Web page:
Summer 2014 Exam 1

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Logistics

2050 VLSB, 7pm Thursday (July 10, 2014)

Bring

  • pencil and eraser
  • one front and back 8.5x11" cheatsheet
  • a copy of The Rules
    • You can write on your copy of The Rules (8.5x11"), giving you 2 cheatsheets total.

Don't bring

  • Any sort of electronics
  • Cell phones are okay, but must be turned off for the duration of the exam

Topics

Bolded topics are going to have in-depth questions.

Side skills

  • Identifying the Operator and Operands
  • Drawing Function Boxes
  • Identifying Domain and Range
  • Drawing Box and Pointers
  • Environment Diagrams!
  • Identifying the Theta of a function


Practice Problems

Summer 2014 Exam 1 Warmup Questions

Practice problems (From previous semesters. Easier than exam questions usually.)

Guerrilla #1 - Higher Order Functions (Solutions)

Guerrilla #2 - Recursion (Solutions)

(Guerrilla section go from fundamental questions to midterm level and beyond.)

Problems to Focus on from Past exams

  • Fall 2011
    • Midterm 1:
      • 4 (Data Abstraction)
    • Midterm 2:
      • 4b (Overlap - string processing and recursion)
  • Summer 2012
    • Midterm 1:
      • 1 (Order of evaluation)
      • 2a, 2b (Order of evaluation and lambdas)
      • 3a, 3c (Orders of growth: replace O with $\Theta$)
      • 6 (deep linked_lists and tree recursion: replace deep_irlist with a deep linked_list)
    • Final:
      • 2c (Orders of growth and recursion)
  • Fall 2012
    • Midterm 1:
      • 1 (Functional calls and What Would Python Do?)
      • 2 (Environment diagrams and lambdas)
    • Midterm 2:
      • 4b (Strings and tree recursion)
    • Final:
      • 2a (Environment diagram)
  • Spring 2013
    • Midterm 1:
      • 2 (Environment diagrams, lambdas)
      • 3 (Higher-order functions)
    • Midterm 2:
      • 2b (Environment Diagram)
    • Final:
      • 4a (HOF and lambdas)
  • Summer 2013
    • Midterm 1:
      • 1 (Function calls and What Would Python Do?)
      • 2 (Lambda functions)
    • Final:
      • 3b (Environment diagram)
  • Fall 2013
    • Midterm 1:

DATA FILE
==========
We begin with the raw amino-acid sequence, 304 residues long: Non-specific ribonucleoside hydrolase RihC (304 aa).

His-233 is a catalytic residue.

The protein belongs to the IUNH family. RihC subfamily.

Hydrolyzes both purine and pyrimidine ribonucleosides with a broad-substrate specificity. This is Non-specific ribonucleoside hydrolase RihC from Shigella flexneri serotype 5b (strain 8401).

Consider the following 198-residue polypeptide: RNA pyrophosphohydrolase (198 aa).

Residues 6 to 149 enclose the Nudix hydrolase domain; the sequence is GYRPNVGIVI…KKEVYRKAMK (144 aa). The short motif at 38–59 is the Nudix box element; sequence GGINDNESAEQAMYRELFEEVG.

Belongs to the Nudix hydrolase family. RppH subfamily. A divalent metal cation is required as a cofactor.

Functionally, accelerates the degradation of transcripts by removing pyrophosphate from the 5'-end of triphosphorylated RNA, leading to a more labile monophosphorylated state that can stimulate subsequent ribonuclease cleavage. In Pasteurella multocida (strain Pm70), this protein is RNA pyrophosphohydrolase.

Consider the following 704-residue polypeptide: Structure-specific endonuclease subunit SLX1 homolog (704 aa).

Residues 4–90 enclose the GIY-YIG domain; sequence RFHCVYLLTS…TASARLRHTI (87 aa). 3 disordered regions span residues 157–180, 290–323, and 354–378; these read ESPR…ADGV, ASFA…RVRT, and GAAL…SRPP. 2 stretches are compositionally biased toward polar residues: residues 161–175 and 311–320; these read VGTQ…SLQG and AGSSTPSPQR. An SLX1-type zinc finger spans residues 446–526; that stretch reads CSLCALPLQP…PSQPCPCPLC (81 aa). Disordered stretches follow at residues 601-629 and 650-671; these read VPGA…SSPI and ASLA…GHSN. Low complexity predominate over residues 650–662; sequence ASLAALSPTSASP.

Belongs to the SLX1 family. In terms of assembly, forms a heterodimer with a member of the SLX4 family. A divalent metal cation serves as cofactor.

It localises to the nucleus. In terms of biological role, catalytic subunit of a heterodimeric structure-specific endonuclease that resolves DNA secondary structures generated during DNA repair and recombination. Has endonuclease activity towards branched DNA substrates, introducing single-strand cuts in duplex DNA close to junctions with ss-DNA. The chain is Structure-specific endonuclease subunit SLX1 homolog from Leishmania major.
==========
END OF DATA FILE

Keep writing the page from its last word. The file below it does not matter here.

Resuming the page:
• 1 (Function calls and What Would Python Do?)
      • 2 (Environment diagrams)
      • 3b, 3c (HOF and lambdas)
      • 3d (Strings and iteration)
    • Final:
      • 3a, 3c (Tree recursion)
  • Spring 2014
    • Midterm 1:
      • 1 (HOF and What Would Python Do?)
      • 2 (Environment Diagram)
      • 3d (Tree recursion)
    • Midterm 2:
      • 3 (Data Abstraction)

Staff Guides and Websites

Guides by Youri

Jessica's Domain/Range guide to cons, car, and cdr on Discussion 3

Ajeya's Recursion Guide

Piazza's Useful posts and guides

Andrew's tips that apply for this midterm

Andrew draws an environment diagram (original problem (and solutions))

Orders of Growth and Function Runtime guide

How to study

Here is an old algorithm for studying for tests:
For each topic on the exam, find problems on them and do them.
START ON THE TOPICS YOU'RE MOST UNFAMILIAR WITH!
 If you can solve them on your own, move on.
 Else if you are stuck, look at the solution and figure out if you
 are missing a trick or if you do not understand the concepts.
   If the problem is that you are stuck on some random trick,
     just learn the trick.
       Stare at the solutions, ask Piazza, your TA, etc.
   Questions you should ask at this stage:
     What is the problem asking me to do?
     How was I suppose to follow the instructions
       to solve the problem?
     What part of the problem do I not understand?
     What is the fastest way to clear up that misunderstanding?
  Then if you think you are still stuck conceptually, review
  and learn the concept, however you learn best.

  Suggestions for picking up concepts quickly (~1-2 hours):
    Discussion notes typically have a very concise recap of the
      thing they are going over.
    There are guides for particularly tricky things on the wiki,
      like Hanoi, powerset, etc.
      Find them and go over them.
    Ask a TA: "what is the best way to learn X?"
    If these do not work and you are still shaky after an hour
    or two, it might be worth watching a lecture or reading
    the notes. Be sure to try out some more problems as you're learning!